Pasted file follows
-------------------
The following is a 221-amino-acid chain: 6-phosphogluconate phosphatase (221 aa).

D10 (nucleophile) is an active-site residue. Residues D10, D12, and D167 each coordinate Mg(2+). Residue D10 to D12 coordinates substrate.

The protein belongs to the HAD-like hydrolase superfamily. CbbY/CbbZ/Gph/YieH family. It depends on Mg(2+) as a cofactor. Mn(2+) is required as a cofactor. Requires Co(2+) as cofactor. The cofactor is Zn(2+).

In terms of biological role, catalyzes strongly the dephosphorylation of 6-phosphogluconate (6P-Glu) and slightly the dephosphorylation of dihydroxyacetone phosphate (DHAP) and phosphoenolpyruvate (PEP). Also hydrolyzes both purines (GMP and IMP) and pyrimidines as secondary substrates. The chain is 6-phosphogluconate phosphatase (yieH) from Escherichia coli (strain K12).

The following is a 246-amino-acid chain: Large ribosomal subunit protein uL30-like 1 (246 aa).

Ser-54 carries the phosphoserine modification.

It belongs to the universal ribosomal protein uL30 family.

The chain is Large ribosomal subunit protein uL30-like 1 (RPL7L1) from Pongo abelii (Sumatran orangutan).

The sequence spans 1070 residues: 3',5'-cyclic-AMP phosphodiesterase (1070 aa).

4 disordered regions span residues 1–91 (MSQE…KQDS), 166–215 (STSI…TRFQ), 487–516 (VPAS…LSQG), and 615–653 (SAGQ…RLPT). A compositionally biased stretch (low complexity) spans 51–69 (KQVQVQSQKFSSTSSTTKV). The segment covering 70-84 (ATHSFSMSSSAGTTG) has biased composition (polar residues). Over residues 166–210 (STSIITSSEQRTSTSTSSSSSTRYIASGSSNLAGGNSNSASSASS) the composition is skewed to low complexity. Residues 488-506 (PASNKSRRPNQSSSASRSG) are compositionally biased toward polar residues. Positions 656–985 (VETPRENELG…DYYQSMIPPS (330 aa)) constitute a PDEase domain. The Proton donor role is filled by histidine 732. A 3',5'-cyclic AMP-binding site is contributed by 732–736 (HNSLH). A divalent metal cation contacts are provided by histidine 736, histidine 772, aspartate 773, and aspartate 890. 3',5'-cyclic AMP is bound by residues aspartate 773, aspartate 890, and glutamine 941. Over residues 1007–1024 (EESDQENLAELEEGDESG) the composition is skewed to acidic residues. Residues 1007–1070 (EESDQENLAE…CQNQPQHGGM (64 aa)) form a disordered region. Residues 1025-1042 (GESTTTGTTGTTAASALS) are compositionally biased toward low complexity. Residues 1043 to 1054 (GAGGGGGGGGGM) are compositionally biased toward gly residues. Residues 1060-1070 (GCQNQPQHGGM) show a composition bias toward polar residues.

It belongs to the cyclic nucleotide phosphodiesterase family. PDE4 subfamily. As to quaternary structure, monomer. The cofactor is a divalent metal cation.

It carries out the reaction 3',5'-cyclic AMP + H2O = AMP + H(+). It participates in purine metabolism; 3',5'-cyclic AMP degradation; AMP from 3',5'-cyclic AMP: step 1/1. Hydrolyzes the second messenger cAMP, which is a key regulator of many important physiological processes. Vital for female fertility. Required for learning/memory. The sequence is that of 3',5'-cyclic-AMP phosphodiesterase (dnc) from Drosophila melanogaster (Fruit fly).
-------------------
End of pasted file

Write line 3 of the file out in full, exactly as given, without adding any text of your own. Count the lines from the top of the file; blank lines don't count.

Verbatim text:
The protein belongs to the HAD-like hydrolase superfamily. CbbY/CbbZ/Gph/YieH family. It depends on Mg(2+) as a cofactor. Mn(2+) is required as a cofactor. Requires Co(2+) as cofactor. The cofactor is Zn(2+).